Alfred Hitchcock Presents
Alfred Hitchcock Presents was a half-hour anthology television series hosted by Alfred Hitchcock. The series featured both mysteries and melodramas. By the premiere of the show on October 2, 1955, Hitchcock had been directing films for over three decades.
Caroline Hardy is the housekeeper to and lover of an actor named Paul Ross. Paul Ross sneaks off with another woman. Caroline grows jealous and wants revenge. She arranges an explosion and Paul is horribly scarred. He has plastic surgery. Caroline tells h
After having a nervous breakdown, former ballet dancer Elsa Spann has to give up her career and spend her time living in a trailer park with her husband Carl. One evening, Carl returns home and finds the everything in disarry. Elsa tells him that she was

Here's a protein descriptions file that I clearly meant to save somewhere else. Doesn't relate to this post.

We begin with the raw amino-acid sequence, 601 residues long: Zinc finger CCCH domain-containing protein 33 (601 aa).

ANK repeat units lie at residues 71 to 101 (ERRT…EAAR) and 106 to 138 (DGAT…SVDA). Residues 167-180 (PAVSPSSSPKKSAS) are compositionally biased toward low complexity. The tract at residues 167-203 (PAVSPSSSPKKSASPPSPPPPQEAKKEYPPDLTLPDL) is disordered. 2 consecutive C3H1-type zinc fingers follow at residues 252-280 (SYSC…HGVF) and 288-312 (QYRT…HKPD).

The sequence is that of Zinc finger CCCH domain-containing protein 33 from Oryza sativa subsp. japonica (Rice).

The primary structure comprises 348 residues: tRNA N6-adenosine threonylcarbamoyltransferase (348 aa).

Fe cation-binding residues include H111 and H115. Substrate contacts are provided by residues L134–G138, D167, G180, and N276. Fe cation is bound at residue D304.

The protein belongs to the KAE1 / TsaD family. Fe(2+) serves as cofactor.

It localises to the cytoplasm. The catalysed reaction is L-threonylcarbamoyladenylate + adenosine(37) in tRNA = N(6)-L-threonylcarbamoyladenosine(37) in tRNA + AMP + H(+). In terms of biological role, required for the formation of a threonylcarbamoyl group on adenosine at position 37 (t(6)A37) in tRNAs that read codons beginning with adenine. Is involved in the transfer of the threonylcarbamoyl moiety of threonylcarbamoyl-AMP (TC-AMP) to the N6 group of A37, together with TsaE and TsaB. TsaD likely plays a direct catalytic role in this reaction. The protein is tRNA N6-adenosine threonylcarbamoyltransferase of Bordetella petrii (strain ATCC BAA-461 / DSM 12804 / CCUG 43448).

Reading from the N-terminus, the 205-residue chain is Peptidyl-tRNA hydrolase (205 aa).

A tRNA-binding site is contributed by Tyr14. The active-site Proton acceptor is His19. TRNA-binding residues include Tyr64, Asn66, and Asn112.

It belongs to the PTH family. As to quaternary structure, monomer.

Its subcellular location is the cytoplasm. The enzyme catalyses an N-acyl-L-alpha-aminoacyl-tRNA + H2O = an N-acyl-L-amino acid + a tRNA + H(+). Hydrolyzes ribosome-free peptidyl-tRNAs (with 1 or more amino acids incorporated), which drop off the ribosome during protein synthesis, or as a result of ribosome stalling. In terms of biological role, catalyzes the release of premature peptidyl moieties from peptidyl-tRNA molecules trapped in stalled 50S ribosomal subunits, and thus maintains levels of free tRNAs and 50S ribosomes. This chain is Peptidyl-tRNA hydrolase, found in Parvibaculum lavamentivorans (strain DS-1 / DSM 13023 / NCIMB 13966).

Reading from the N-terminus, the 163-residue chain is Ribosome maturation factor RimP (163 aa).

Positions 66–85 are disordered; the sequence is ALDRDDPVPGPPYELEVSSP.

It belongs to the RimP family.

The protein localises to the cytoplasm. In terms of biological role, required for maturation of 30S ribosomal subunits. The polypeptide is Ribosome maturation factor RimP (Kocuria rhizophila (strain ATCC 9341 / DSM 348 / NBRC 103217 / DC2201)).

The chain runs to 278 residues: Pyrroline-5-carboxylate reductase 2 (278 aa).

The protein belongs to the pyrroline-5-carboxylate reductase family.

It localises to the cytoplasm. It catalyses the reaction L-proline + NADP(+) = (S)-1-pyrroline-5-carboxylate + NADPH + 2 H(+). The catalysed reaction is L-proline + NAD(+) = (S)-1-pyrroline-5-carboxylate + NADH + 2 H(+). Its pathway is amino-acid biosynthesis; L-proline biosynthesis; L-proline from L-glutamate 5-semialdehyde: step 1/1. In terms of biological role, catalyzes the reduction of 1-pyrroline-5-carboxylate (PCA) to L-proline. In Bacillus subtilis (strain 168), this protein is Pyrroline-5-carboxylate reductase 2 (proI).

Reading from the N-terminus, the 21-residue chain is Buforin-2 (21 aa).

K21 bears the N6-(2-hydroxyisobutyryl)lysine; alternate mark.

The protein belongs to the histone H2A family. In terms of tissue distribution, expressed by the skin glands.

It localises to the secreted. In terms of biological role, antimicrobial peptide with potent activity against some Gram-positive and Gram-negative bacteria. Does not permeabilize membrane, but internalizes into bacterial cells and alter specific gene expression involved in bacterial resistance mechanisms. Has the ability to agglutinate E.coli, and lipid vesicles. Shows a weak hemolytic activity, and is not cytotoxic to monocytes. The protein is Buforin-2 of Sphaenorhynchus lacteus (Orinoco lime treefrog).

One of the finest directors to have existed. Not the best human, but good at the job he did. There are so many gems in here. I think Alfred's quote about surprise and suspense sums up why he will always be one of the greats. The following was his statement: “There is a distinct difference between "suspense" and "surprise," and yet many pictures continually confuse the two. I'll explain what I mean. We are now having a very innocent little chat. Let's suppose that there is a bomb underneath this table between us. Nothing happens, and then all of a sudden, "Boom!" There is an explosion. The public is surprised, but prior to this surprise, it has seen an absolutely ordinary scene, of no special consequence. Now, let us take a suspense situation. The bomb is underneath the table and the public knows it, probably because they have seen the anarchist place it there. The public is aware the bomb is going to explode at one o'clock and there is a clock in the decor. The public can see that it is a quarter to one. In these conditions, the same innocuous conversation becomes fascinating because the public is participating in the scene. The audience is longing to warn the characters on the screen: "You shouldn't be talking about such trivial matters. There is a bomb beneath you and it is about to explode!" In the first case we have given the public fifteen seconds of surprise at the moment of the explosion. In the second we have provided them with fifteen minutes of suspense.
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